Host John Dickerson said on “CBS Mornings” that there may be violence in response to Tennessee Republicans’ decision to expel State Rep. Justin Jones (D) and State Rep. Justin Pearson (D) for participating in a gun control protest that led to activists storming the state Capitol building.
After a transgender shooter killed six people in a Christian school in Nashville and protestors disrupted the session at the Capitol building, some viewed the events as an attempted insurrection by the Democrats.
Rather than remaining neutral during the heated events, Jones and Pearson joined the protestors.
On Monday, the lawmakers were stripped of their committee assignments for participating in the protest, and on Thursday, they faced an expulsion vote. While Jones and Pearson were expelled, Rep. Gloria Johnson (D) narrowly escaped expulsion, falling short by one vote.
The differential treatment received by Jones and Pearson, who are Black, in comparison to Johnson, who is White, during the expulsion vote did not go unnoticed by their colleagues, as some are blaming racial motives.
The GOP supermajority expelled the two lawmakers, leaving about 140,000 voters in primarily Black districts with no representation in the House. https://t.co/pvrgRGSZsm
— FOX 5 Atlanta (@FOX5Atlanta) April 9, 2023
House Speaker Cameron Sexton (R) has dismissed accusations of racism as a “false narrative.”
On “Fox & Friends” Friday morning, Sexton stated that Johnson was not expelled along with her colleagues because she had distanced herself from the protesters. Sexton added that Johnson’s attorney presented various instances proving that she was not an active participant.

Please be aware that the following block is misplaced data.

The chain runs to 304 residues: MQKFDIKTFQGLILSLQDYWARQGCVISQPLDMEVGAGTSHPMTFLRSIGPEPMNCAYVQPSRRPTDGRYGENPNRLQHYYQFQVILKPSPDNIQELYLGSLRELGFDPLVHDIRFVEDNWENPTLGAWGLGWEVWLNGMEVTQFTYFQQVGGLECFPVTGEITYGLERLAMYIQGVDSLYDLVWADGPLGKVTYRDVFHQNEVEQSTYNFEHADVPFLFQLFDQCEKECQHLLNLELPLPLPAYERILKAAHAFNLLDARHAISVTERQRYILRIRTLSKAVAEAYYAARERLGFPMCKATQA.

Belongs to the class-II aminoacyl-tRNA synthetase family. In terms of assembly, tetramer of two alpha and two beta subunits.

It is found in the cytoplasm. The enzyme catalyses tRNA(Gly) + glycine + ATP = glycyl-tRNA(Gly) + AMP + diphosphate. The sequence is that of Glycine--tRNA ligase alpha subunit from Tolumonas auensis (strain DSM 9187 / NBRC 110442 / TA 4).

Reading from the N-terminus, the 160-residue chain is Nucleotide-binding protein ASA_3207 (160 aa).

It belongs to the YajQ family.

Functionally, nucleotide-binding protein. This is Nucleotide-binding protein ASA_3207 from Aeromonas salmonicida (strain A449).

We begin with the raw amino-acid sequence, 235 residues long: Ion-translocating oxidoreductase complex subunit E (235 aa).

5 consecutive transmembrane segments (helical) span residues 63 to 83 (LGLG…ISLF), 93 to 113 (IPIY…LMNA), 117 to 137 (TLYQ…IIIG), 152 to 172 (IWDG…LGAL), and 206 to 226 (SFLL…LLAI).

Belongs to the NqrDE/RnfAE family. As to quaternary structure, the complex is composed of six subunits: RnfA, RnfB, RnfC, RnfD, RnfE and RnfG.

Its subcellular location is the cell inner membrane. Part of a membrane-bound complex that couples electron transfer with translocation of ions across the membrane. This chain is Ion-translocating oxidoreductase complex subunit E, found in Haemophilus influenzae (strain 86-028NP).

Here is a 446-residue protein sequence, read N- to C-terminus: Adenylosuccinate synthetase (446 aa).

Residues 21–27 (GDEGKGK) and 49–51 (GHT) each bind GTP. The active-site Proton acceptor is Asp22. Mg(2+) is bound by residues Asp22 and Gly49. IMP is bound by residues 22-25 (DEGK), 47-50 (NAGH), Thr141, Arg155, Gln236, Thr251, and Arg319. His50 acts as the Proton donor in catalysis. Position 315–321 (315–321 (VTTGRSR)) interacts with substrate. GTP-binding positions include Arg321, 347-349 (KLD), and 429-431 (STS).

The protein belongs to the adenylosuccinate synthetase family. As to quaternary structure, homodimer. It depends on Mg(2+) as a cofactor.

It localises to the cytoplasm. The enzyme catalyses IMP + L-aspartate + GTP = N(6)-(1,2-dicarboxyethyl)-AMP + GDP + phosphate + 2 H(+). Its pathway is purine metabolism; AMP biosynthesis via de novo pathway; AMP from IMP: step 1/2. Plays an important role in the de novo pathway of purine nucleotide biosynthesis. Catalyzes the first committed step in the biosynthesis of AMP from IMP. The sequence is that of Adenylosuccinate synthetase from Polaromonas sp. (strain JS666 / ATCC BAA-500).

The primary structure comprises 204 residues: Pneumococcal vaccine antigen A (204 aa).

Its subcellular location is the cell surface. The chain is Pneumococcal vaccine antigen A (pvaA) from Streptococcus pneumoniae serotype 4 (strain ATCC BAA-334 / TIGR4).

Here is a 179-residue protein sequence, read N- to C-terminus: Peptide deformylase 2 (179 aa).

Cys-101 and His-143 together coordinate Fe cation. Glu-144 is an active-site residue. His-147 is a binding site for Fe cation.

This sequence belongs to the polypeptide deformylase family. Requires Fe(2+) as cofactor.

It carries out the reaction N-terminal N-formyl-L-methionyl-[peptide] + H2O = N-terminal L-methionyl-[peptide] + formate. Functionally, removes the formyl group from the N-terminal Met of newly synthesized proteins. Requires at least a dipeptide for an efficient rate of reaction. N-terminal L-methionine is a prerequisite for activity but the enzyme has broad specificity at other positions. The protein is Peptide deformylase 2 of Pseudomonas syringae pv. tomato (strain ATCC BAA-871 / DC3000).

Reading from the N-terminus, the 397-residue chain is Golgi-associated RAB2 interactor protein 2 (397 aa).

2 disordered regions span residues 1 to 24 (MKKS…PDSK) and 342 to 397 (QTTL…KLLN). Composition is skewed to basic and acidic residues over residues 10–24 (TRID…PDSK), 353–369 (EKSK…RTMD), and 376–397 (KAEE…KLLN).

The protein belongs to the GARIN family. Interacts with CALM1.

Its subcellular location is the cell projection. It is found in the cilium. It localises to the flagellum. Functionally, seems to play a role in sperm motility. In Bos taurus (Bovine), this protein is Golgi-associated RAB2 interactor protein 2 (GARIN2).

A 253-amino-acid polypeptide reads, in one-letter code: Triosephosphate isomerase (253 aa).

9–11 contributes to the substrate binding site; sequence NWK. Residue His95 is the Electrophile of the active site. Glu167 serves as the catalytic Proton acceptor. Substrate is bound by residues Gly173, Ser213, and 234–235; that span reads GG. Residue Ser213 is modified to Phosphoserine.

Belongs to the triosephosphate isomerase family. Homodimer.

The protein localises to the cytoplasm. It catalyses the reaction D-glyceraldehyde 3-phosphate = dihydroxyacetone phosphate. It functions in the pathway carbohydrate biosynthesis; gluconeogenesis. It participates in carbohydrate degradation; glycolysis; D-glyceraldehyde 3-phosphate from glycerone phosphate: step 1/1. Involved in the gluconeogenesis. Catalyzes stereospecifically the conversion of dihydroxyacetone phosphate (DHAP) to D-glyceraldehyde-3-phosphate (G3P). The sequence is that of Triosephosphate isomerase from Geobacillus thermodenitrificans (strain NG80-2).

According to Dickerson’s statements on CBS Morning, Republicans should expect retaliation from the left for expelling their colleagues, as he said “punching back” was the only logical response.
He said, “Politics needs some cartilage. It needs some give. It can’t be totally brittle.”
According to the anchor, there were other options available for Republicans to discipline the Democratic lawmakers for their breach of decorum and insubordination, but they went with the most extreme option.
Dickerson said, “When you go to the maximalist, when you kick them out, that’s brittle. There is no give. When there’s no give, the only way the other side gets to respond is by punching back. And so when you lose those interim steps, all you get is response and response and response. And you know where that leads, right? That leads to violence.”
He continued, “We’re at a moment where, more on the conservative side but on both sides, you have people who think, ‘This system isn’t working. We’ve got to effect change outside of the system through violence.’”